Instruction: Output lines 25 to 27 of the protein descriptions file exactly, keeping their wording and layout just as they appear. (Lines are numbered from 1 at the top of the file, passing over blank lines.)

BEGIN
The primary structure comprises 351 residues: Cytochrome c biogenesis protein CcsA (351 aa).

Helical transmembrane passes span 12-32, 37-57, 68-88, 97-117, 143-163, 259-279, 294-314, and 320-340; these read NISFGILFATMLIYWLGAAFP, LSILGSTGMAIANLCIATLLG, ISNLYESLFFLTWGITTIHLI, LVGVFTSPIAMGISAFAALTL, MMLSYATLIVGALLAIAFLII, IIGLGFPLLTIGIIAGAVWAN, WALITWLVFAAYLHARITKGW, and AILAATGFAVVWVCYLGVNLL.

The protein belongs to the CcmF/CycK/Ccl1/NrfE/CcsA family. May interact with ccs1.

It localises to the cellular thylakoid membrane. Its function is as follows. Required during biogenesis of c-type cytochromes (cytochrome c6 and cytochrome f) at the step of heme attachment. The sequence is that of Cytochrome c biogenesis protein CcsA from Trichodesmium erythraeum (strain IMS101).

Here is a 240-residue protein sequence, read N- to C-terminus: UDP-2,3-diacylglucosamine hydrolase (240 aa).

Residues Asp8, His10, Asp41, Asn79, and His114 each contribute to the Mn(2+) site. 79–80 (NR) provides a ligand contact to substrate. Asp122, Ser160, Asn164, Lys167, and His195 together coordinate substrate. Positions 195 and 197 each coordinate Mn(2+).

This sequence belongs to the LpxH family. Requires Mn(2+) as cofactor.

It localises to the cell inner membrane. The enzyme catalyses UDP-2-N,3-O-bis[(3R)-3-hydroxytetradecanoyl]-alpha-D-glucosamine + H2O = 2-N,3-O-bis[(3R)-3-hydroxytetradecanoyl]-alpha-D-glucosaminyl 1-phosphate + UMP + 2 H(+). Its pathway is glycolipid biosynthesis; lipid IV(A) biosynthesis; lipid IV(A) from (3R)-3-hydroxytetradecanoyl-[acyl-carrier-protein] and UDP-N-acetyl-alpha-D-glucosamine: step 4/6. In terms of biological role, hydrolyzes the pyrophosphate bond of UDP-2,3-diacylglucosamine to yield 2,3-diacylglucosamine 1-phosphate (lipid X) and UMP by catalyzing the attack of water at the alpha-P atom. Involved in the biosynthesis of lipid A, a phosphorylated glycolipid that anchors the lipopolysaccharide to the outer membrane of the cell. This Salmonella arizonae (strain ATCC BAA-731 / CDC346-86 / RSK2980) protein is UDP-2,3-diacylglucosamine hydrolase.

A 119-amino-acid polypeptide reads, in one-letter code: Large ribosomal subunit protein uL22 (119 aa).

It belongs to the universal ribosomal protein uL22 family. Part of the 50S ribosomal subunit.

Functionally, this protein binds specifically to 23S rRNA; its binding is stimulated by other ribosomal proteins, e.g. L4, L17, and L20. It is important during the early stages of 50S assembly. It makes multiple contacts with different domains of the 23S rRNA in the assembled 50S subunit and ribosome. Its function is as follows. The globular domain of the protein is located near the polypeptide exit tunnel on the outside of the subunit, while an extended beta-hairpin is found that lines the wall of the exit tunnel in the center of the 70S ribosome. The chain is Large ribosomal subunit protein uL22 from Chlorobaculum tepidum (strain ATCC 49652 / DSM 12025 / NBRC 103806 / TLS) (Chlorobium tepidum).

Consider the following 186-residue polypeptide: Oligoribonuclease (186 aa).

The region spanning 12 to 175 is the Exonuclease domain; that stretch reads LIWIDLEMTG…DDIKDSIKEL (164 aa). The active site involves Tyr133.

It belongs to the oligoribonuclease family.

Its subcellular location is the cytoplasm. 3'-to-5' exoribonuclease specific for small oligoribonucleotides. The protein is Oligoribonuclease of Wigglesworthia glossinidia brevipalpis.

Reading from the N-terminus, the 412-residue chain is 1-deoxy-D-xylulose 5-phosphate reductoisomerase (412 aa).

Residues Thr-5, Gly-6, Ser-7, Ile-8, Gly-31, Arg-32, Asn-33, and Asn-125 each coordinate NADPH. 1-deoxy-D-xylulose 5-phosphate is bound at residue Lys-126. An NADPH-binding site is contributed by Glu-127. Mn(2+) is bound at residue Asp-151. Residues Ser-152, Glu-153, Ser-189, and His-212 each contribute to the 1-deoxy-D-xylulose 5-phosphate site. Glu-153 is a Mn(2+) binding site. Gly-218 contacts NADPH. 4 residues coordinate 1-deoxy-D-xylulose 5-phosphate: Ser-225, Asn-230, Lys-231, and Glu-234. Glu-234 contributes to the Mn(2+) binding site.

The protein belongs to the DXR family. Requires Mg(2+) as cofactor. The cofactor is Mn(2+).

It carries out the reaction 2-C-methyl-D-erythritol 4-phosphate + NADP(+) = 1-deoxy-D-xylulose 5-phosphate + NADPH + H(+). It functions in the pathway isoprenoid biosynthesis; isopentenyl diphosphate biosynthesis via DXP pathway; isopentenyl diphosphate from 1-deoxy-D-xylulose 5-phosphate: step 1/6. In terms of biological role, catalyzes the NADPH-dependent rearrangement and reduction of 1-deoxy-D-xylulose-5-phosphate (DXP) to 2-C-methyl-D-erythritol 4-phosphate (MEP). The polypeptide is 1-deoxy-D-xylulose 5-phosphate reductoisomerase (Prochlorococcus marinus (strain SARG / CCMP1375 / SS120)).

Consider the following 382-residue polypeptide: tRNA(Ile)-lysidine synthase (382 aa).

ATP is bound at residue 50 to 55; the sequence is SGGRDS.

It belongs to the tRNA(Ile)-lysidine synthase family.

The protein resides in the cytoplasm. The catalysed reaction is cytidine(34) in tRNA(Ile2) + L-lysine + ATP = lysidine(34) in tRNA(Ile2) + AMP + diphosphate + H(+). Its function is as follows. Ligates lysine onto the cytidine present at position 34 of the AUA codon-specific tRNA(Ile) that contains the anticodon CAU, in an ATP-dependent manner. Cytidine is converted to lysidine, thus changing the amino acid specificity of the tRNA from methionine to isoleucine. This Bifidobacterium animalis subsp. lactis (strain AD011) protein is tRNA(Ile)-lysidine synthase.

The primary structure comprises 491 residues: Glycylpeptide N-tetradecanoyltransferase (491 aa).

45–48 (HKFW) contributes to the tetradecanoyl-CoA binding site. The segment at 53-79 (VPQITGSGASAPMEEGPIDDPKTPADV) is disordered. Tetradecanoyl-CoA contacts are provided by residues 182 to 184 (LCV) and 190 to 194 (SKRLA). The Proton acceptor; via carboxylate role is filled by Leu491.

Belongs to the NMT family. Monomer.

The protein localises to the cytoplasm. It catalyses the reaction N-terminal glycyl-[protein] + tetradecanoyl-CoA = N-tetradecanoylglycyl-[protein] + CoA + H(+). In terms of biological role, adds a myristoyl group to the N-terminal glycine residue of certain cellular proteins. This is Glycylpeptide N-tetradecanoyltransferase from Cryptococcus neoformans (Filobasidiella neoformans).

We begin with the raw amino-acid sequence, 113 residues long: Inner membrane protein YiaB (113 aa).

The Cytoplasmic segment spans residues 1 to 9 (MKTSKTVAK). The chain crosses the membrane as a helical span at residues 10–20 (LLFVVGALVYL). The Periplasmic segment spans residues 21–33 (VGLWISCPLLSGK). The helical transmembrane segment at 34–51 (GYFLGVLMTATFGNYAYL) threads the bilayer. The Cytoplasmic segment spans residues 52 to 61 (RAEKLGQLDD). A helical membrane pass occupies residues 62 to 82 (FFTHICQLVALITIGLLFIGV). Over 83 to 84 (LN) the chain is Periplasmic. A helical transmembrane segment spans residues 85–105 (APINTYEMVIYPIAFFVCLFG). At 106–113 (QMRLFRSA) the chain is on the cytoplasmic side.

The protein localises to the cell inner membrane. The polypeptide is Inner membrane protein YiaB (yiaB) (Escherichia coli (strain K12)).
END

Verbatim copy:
45–48 (HKFW) contributes to the tetradecanoyl-CoA binding site. The segment at 53-79 (VPQITGSGASAPMEEGPIDDPKTPADV) is disordered. Tetradecanoyl-CoA contacts are provided by residues 182 to 184 (LCV) and 190 to 194 (SKRLA). The Proton acceptor; via carboxylate role is filled by Leu491.

Belongs to the NMT family. Monomer.

The protein localises to the cytoplasm. It catalyses the reaction N-terminal glycyl-[protein] + tetradecanoyl-CoA = N-tetradecanoylglycyl-[protein] + CoA + H(+). In terms of biological role, adds a myristoyl group to the N-terminal glycine residue of certain cellular proteins. This is Glycylpeptide N-tetradecanoyltransferase from Cryptococcus neoformans (Filobasidiella neoformans).